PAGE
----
Parker, Prof Michael W

Animals, plants, fungi and bacteria all use pore-forming proteins as cell-killing weapons of mass destruction. Despite their lethal nature and their roles in infection and immunity, how these proteins work remains enigmatic. This project aims to unravel missing molecular details of how a major superfamily of such proteins is able to drill holes in cell membranes. The outcomes could reveal novel mechanisms general to these proteins and provide fundamental insights in understanding vital physiological processes across all kingdoms of life. Ultimately, this knowledge may guide the design of artificial protein pores that are selective for specific molecules with applications such as measuring metal ions, sugars, pesticides or pollutants.

National Interest Test Statement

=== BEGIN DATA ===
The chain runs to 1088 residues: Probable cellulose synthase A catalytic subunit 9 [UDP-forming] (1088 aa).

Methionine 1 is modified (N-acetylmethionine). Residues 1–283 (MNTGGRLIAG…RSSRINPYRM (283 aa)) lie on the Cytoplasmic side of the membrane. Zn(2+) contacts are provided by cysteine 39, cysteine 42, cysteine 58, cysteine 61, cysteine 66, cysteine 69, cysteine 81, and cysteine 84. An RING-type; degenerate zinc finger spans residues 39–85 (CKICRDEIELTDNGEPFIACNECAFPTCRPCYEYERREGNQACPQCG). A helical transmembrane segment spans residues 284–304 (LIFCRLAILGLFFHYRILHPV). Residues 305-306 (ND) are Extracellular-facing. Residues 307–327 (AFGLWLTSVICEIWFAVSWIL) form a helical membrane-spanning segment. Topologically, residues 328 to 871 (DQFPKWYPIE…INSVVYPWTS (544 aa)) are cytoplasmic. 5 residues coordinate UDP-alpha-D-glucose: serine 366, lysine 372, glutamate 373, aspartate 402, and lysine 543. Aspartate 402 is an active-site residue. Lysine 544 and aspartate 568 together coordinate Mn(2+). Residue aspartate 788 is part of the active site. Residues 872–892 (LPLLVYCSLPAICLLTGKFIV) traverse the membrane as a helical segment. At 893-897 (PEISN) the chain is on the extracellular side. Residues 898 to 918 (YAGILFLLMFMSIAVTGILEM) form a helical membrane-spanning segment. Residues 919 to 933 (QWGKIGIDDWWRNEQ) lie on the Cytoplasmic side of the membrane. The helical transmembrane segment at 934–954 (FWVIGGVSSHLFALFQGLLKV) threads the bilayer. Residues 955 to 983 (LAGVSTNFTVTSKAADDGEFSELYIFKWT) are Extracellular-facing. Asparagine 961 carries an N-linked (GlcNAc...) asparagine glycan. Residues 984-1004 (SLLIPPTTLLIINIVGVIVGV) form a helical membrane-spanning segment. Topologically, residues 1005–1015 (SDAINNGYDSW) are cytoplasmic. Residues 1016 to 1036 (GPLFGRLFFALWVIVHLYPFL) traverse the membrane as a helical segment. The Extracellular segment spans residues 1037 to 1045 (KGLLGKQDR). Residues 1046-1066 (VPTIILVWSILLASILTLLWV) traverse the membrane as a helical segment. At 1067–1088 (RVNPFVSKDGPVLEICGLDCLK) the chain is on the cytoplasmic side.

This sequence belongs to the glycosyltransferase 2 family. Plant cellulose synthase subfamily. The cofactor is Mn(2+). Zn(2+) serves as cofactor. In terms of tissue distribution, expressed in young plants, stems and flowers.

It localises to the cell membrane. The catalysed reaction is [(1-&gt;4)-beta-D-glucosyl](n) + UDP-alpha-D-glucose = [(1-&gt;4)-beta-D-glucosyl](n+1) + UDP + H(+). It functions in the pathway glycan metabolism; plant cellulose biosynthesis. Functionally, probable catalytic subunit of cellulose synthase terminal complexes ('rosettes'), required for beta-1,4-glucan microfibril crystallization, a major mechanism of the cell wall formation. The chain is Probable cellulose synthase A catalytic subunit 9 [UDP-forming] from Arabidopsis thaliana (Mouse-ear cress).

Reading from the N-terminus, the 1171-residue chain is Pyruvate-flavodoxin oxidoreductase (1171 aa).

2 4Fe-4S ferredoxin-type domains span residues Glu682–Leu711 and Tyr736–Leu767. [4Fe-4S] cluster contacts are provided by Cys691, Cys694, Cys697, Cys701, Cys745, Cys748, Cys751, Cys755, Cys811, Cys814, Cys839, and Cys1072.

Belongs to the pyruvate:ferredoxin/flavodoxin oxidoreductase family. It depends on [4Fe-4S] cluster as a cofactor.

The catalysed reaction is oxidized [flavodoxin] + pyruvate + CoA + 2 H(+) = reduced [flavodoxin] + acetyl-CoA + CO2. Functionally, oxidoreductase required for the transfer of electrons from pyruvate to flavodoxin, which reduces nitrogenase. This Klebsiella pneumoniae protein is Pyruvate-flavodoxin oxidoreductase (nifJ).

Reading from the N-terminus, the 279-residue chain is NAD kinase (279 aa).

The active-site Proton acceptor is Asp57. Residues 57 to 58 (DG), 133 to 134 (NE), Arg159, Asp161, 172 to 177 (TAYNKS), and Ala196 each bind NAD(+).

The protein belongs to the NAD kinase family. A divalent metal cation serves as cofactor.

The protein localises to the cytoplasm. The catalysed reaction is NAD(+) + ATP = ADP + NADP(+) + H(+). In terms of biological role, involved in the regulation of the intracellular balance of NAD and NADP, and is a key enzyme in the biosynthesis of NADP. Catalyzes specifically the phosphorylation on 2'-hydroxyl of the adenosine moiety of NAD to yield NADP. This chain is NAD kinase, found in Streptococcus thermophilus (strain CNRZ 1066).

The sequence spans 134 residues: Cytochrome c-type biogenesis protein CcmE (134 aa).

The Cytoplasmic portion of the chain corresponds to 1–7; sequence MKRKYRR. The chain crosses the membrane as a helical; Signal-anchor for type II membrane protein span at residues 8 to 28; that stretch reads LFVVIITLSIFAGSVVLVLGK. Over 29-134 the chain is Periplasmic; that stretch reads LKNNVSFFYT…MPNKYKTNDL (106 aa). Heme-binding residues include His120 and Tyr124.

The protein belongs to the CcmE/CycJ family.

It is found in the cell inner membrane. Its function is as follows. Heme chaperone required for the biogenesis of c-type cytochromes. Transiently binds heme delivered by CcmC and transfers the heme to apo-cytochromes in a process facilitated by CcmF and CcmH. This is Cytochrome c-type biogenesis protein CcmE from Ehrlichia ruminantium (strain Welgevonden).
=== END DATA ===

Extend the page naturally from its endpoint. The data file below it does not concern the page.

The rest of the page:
This project will provide insights into fundamental biology of bacteria including many with known importance in agriculture, biotechnology and human and animal disease. This could lead to the development of novel approaches in the biotechnology industry for the control of both bacterial and insect pests, as insects such as mosquitoes host some of these bacteria.The project also has the potential to lead to development of engineered proteins with great importance in the biotechnology industry, placing Australian science at the forefront of an emerging technology. This may have significant impact on the Australian economy through spin-off companies and licensing agreements. For example, Oxford Nanopore, a UK company that specialises in applications of engineered pores, has been valued at 1.5 billion pounds.